Stanley of course went on to lead the Tory Party for over twenty years.

While in your ideal world we would be supplicants to whatever handouts the state chose to give us once it had confiscated all we had?

Or would that be an exaggeration as well??

6. Luis Enrqiue

no quibble substance of post – just noting juxtaposition of “non-job” “smug” and “needlessly pejorative”. I suppose you could say you are being pejorative with good reason.

@6, my assessment is based on my perception of the level of usefulness of the TPA and its staff, and the photo of Chris Daniel used on their site.

I’m also persuaded that one should not show reticence when putting the boot into the TPA.

In a growing and aging population one would expect to see some growth in the headcount for police, public administration, education and especially health. Just looking at the headcount would not tell much. We would be highly unlikely to see a growth of immigrants in the child bearing age group and not see more people employed in education. Moreover, an aging population means more pensioners and more people employed in health and administering pensions. To see if the growth in the headline numbers was unsustainable one would need to look in more detail at ratios before and after.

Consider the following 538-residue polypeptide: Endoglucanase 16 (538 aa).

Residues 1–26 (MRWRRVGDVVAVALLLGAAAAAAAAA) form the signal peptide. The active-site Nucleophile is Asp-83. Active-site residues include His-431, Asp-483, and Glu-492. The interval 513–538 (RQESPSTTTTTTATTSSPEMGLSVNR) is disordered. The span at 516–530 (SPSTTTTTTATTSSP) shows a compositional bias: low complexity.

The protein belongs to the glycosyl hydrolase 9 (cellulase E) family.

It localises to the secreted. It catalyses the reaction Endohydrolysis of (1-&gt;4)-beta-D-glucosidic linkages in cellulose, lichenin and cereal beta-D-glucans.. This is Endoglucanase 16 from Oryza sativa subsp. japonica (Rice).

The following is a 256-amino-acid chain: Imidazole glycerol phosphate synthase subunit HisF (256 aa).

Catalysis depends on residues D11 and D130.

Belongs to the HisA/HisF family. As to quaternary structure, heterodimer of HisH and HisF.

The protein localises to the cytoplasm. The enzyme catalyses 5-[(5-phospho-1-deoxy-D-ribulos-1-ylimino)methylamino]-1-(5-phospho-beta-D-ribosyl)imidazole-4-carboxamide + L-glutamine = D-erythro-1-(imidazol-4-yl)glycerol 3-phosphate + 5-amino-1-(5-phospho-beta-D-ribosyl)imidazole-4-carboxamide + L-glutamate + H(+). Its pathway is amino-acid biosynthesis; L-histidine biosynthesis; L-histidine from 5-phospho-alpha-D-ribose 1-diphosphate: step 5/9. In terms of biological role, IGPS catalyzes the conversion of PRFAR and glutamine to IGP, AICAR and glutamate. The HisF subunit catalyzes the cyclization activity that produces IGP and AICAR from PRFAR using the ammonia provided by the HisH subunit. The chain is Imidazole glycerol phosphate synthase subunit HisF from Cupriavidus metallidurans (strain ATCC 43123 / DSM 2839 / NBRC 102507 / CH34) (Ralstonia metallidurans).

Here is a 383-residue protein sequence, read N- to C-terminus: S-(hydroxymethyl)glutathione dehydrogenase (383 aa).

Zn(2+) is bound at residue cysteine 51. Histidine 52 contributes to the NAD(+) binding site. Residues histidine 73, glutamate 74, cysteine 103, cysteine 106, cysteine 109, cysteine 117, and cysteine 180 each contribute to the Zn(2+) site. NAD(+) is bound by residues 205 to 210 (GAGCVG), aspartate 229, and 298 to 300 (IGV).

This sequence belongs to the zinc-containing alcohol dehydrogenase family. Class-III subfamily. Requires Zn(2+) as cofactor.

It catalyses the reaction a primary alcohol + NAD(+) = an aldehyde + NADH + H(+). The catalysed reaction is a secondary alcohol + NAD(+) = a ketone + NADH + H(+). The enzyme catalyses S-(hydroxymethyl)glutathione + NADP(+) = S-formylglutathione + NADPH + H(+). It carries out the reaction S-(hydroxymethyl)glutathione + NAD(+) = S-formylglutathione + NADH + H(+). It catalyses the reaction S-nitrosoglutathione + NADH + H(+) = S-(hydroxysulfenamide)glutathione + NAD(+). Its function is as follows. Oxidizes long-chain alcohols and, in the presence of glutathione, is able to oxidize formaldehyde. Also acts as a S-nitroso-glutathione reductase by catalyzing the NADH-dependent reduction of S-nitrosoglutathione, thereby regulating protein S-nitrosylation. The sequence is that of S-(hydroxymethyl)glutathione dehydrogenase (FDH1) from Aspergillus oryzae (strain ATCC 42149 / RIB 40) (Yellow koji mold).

Tim Fenton:

I think your article was not only almost as propagandist as the TPA’s but also a missed opportunity. The TPA article is not so much misrepresenting statistics as bundling together (a) the claim that local government is “gorging” itself on increased charges and fees and (b) the claim that public sector employment has soared. Watchman @1 does have a point. Anyway, the TPA’s piece is poorly structured.

What I would have liked to see in your rebuttal is a more detailed challenge to (a) – given that local government is arguably the most efficient part of the public sector – and, in the case of (b), more analysis of your third very interesting graph.

most of the rise in the preceding seven years reflected manifesto commitments by the Blair Government.

Ahhh

So that was why it was necessary…….I feel so much better now.

And here was me thinking it was all just a waste of money!!!!!